Drug addiction is not a crime, it is an illness

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Drug addiction is not a crime, it is an illness

Similar to many other countries, drug use is a crime in the UK.

Depending on the type of drug, prison sentences can go up to 7 years.

But this sort of deterrent measure does not seem to do much in our war against drugs, judging by the re-offending rates. More than a third of primary drug offenders tend to re-offend within a year, the highest rate of all crime categories.

This should not come as a surprise. After all, while the initial drug experience may be born out of curiosity or other traumatic factors, it could easily lead to addiction, a form of compulsive, repetitive behaviour.

Drug addiction is not within an individual’s control. We do not exercise agency over the substance; it’s the other way round. No one chooses to be a drug addict, just like no one wants to be depressed or anxious.

If we can treat other compulsive behaviours or mental disorders as an illness, why can’t we do the same for addiction?

We need to look at drug addiction as an illness in its own right, not as a crime. Addicts are human beings who need our help and support. Locking them up brings more isolation and shame.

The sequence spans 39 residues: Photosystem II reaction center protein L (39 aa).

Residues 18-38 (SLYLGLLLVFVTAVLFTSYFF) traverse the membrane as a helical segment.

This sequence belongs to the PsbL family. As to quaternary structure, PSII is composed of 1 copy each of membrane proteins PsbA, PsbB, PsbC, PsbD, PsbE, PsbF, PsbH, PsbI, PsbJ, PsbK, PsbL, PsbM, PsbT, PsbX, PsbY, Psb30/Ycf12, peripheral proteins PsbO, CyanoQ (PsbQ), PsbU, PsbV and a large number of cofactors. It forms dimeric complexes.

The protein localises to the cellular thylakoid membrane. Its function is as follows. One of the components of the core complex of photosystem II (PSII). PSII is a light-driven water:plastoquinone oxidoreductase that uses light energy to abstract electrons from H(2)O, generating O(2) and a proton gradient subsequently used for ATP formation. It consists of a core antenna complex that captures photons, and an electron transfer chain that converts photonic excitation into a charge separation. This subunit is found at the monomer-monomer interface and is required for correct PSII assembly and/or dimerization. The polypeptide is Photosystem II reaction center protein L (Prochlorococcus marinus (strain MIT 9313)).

Failure of a criminal justice approach

More often than not, drug abuse and mental illness go hand in hand, and co-exist with each other. A staggering 63% of people seeking treatment for substance use have a co-occurring mental health disorder.

So often, we also see people coming in who face a laundry list of other problems in their lives – a traumatic childhood, difficult family or financial habitual circumstances and so on.

Drug addiction is not a crime, it is an illness - Failure of a criminal justice approach

A punitive drug policy solves none of these underlying issues, nor the addiction itself. Putting people on trial and shaming them only achieves one thing – making them more ashamed of themselves. They withdraw more into their inner shell, where the easiest comfort is drugs.

Fear of punishment might also lead to more secretive and riskier drug use, and crucially, it can also cause people to forgo critical treatment or harm reduction services.

Whether designed as an overall deterrence or to make an example of a recalcitrant drug user, our criminal justice approach to drug use is clearly not working, and unethical.

We need to change the way we treat people struggling with addiction in the UK. Looking at them as patients instead of criminals would be a big step in the right direction.

It is a cheaper option too. On average, it costs around £43,000 to keep someone locked up per year in the UK. This is at least 6 times the average treatment cost for rehab and health screening checks.

And that is before we even talk about the costs of policing, lost productivity and other areas.

Learning from other countries

Changing our approach towards drug users does not mean being soft on drugs. Quite the opposite. Shifting from criminalizing drug use to a more health and safety treatment-centric model has been shown to achieve the outcomes we have been chasing unsuccessfully for so many years.